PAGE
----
“It’s not a pleasant experience when your crew walks off the job because someone else offered them a dollar more an hour,” said Brooks Painter, director of winemaking.
The situation is affecting not only the price of wine, but the type of wines that are actually being produced. A field of Zinfandel grapes was recently replaced with Cabernet vines at the vineyard simply for economic reasons. Cabernet grapes fetch a much higher price than Zinfandel, the winery said, and more vintners are planting them to offset their costs. That means the varieties many people love may eventually become harder to find.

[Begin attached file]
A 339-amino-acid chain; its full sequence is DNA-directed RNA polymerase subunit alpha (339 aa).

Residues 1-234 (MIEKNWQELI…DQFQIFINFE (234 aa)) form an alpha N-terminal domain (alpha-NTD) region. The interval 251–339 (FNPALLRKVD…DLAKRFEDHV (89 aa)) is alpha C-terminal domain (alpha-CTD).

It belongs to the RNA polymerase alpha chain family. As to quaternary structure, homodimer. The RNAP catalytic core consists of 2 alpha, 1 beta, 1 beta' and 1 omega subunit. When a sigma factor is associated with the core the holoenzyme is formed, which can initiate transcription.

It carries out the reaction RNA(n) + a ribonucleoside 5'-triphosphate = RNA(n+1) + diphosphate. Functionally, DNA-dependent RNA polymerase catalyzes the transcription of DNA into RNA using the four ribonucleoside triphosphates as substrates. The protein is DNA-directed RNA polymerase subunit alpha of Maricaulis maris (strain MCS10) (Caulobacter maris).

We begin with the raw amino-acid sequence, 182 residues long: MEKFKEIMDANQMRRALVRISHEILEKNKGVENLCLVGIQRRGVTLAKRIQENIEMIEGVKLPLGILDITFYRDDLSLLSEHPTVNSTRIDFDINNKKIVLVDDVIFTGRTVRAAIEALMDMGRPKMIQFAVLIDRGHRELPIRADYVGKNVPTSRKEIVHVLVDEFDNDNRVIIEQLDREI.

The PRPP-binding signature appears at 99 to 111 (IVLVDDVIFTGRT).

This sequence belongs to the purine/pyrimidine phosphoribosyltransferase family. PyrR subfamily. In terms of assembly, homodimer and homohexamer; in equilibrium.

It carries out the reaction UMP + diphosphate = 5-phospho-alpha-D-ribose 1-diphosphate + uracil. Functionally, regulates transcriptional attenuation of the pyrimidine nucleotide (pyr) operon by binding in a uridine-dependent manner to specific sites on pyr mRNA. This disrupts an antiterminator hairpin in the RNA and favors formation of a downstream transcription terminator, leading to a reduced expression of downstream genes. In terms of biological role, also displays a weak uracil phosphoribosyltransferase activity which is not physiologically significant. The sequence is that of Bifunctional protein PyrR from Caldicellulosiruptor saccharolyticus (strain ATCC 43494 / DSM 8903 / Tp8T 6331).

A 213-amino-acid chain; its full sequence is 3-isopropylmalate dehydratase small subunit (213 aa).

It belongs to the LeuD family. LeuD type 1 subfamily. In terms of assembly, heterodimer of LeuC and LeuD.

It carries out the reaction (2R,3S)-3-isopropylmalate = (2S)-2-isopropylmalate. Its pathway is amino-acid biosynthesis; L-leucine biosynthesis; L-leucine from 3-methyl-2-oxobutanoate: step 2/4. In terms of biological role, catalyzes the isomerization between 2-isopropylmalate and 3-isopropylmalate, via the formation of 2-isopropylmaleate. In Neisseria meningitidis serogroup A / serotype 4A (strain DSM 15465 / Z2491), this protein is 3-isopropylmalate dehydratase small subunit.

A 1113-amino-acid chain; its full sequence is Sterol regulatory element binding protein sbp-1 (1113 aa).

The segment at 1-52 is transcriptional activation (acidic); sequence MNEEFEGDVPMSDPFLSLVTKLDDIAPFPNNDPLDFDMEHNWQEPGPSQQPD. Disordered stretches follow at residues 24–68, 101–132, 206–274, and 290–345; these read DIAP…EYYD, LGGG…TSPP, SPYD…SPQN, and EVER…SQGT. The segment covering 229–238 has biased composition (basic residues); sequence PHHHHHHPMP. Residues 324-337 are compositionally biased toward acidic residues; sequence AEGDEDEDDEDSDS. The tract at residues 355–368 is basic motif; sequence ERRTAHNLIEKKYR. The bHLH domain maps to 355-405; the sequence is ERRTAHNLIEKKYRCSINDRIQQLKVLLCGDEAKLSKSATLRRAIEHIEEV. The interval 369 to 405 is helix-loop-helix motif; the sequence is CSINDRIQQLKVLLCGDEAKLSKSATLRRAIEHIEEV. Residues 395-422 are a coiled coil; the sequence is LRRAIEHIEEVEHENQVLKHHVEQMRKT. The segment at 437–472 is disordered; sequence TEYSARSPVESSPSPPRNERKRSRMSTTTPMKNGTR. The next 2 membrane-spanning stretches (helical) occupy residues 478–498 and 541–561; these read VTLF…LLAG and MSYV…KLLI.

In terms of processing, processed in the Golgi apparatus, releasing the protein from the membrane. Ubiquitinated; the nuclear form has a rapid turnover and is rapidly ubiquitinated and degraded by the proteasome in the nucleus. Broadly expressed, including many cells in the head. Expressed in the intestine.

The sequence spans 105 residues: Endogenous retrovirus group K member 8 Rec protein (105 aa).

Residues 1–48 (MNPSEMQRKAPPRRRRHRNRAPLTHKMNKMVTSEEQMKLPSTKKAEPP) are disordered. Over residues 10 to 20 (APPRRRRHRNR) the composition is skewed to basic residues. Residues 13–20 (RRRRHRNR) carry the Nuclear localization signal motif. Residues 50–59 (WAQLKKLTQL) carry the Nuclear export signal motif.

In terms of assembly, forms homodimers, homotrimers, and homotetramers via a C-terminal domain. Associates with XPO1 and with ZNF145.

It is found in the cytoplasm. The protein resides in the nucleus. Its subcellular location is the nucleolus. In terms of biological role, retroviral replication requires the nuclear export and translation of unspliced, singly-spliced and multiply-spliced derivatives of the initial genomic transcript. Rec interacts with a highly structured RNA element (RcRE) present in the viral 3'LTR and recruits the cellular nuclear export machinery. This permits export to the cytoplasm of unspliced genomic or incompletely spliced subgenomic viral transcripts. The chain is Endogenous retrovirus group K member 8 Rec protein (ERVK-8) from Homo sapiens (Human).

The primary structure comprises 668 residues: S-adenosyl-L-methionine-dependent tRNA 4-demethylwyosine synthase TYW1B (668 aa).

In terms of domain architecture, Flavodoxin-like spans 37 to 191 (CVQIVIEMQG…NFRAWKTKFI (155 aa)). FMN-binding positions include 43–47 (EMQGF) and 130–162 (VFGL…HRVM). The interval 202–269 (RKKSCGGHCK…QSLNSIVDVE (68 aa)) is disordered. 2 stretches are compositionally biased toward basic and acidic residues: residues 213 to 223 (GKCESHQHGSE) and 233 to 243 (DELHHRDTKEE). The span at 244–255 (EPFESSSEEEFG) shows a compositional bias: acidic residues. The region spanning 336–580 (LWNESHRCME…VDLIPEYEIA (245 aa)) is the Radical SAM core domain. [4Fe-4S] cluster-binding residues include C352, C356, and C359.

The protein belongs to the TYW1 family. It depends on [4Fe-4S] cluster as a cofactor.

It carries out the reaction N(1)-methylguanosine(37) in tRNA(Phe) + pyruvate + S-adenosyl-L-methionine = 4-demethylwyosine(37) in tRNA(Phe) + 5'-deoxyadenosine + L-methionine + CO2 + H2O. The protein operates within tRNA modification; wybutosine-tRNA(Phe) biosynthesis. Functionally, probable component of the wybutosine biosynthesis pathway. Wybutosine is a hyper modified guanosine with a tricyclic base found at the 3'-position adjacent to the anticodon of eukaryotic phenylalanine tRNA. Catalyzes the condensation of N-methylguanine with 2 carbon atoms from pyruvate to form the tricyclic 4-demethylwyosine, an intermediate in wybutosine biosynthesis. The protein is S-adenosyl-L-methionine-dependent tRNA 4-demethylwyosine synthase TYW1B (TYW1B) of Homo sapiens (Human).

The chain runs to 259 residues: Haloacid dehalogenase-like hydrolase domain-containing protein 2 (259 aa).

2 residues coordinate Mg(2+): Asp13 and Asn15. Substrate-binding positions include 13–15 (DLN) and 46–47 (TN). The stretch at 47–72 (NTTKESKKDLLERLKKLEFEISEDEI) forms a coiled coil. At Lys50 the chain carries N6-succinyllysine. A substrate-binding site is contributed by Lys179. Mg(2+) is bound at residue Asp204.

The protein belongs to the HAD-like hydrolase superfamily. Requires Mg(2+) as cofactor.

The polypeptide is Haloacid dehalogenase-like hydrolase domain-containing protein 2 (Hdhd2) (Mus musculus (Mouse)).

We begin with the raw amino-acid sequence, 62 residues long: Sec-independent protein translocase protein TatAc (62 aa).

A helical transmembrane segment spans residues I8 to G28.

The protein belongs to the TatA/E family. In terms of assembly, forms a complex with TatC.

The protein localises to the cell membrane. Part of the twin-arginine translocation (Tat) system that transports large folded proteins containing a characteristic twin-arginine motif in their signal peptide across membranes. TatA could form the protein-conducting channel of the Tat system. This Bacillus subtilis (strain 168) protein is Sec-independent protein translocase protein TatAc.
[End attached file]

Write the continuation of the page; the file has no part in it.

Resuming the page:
“It’s just a really difficult situation,” said Tom Davies, the winery’s president. “If our costs keep increasing and we can’t increase our prices … it’s a recipe that could really hurt the future of our industry.”
Other winemakers say hope lies in mechanical harvesting of their grapes. While it’s not as precise, they say it does eliminate the uncertainty of the labor market.